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UNITED STATES NAVY
TEMPORARY AUXILIARY SHIPS
WORLD WAR I

Photo #  NH 65061-A:  S.S. Jeannette Skinner, later USS Jeannette Skinner (ID # 1321), on 30 June 1917

Online Library of Selected Images:
-- CIVILIAN SHIPS --

S.S. Jeannette Skinner (American Freighter, 1917)
Originally S.S. J. M. Fox.
Served as USS Jeannette Skinner (ID # 1321) in 1918-1919.

Jeannette Skinner, a 5700 gross ton freighter, was completed by the Skinner & Eddy Corp. at Seattle, Washington, in September 1917. First named J. M. Fox by her builder, she was renamed Jeannette Skinner by the Norwegian shipping firm Knut Knutsen OAS, which bought her before she was launched.

The freighter was commandeered by the U.S. Shipping Board in August 1917 and was commissioned in the Navy on 12 April 1918 as USS Jeannette Skinner (ID # 1321). After loading a cargo of general supplies at Baltimore, Maryland, she sailed from New York in May with a convoy for Brest, France. Returning to New York in June, Jeannette Skinner loaded another Army cargo at Baltimore and delivered it at Brest and Bordeaux, France, in August. Her third eastbound voyage took her from New York to La Pallice and Bordeaux in September and October. While in the Gironde River, France, on 27 November 1918, she was damaged in collision with the Japanese steamer Ceylon Maru. During her return voyage in December the ship had to put in to Bermuda for fuel and, upon arrival at Baltimore, entered drydock to begin two months of repairs. In March and April 1919 Jeannette Skinner carried a cargo of wheat, oats, and lard to Cette, France, via Gibraltar on behalf of the Southern Food Administration. Once again she had to refuel on her homeward voyage, this time in the Azores. USS Jeannette Skinner was decommissioned at Baltimore on 10 June 1919 and was returned to the Shipping Board.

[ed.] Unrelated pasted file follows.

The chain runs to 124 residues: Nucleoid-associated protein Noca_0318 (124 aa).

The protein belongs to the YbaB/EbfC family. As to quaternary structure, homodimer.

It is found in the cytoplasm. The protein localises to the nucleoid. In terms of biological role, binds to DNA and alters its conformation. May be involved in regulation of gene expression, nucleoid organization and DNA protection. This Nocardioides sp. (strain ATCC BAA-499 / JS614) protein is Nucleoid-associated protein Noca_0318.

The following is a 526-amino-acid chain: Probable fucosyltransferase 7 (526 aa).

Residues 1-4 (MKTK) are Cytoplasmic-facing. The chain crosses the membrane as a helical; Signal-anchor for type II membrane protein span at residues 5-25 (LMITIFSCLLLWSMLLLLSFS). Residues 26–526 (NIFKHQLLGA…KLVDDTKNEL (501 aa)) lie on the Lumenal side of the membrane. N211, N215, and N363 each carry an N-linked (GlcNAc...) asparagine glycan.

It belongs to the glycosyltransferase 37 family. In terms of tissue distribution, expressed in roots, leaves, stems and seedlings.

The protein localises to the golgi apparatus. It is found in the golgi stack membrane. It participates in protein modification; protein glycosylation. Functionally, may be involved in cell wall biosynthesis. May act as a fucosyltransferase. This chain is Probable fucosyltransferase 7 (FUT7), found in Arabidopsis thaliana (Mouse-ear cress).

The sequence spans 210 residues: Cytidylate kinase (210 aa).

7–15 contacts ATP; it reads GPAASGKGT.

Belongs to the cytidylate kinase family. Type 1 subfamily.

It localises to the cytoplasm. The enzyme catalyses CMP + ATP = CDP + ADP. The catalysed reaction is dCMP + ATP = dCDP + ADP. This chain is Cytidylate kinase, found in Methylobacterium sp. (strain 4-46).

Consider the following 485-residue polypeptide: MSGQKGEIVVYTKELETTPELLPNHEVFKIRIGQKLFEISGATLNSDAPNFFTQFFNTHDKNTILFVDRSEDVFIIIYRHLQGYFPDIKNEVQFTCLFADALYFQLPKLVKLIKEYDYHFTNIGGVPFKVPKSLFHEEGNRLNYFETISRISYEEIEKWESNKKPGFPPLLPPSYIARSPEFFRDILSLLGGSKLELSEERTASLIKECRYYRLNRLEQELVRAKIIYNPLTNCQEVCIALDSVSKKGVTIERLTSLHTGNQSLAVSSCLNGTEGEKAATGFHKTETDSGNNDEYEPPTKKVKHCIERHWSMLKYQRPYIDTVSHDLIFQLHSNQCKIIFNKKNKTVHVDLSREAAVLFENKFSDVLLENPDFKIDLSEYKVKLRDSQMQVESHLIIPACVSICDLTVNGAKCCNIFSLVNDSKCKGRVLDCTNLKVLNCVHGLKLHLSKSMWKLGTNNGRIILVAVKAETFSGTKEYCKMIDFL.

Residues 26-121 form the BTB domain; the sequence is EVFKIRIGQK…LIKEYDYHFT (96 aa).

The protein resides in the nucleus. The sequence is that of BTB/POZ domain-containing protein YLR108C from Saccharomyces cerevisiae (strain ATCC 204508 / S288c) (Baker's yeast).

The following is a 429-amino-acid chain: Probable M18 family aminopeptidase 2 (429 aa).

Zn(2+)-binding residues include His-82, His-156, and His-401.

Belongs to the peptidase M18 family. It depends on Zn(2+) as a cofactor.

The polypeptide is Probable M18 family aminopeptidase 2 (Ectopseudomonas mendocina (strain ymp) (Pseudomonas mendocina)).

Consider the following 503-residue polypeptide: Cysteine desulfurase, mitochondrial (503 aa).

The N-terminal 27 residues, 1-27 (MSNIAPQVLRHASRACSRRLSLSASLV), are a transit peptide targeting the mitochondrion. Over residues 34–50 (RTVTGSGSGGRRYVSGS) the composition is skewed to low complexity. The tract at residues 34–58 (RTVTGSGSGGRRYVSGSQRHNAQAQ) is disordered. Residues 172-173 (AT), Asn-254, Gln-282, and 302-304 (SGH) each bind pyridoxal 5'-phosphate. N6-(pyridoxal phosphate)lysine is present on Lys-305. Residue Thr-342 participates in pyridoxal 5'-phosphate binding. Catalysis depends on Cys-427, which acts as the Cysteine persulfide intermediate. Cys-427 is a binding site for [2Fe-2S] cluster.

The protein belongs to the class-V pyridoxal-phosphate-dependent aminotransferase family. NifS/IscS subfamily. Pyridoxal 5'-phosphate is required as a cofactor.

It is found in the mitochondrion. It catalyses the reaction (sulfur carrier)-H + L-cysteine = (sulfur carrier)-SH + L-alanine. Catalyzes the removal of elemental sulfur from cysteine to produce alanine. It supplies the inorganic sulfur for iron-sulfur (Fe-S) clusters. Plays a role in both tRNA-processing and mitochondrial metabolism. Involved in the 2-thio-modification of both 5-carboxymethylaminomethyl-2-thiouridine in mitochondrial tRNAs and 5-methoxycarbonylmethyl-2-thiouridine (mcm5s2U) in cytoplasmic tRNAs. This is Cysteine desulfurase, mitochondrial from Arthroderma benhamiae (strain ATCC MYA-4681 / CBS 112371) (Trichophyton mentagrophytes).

In 1937 she was sold by the Shipping Board to a British firm based in Shanghai. S.S. Jeannette Skinner was taken over by the British Ministry of War Transport in August 1944, transferred to the U. S. War Shipping Administration in December 1944, and scrapped at Baltimore in August 1945.

Note: This ship's name is sometimes (and incorrectly) spelled "Jeanette Skinner".

This page features all available views concerning the American freighter Jeannette Skinner (originally named J. M. Fox) and USS Jeannette Skinner (ID # 1321).


Click on the small photograph to prompt a larger view of the same image.

Photo #: NH 65061-A

S.S. Jeannette Skinner
(American Freighter, 1917)

Just after launch at the Skinner and Eddy Corporation shipyard, Seattle, Washington, 30 June 1917.
Laid down as J. M. Fox, she was renamed Jeannette Skinner by the Norwegian owner Knut Knutsen and was then commandeered by the U.S. Shipping Board and delivered to that agency on 2 August 1917. On 12 April 1918 the ship was taken over by the Navy and commissioned as USS Jeannette Skinner (ID # 1321). She was returned to the Shipping Board on 10 June 1919.
Note the Norwegian flag and the name Jeannette Skinner on the ship's bow, the U.S. Ensign at her stern and the flag amidships featuring a large letter "K".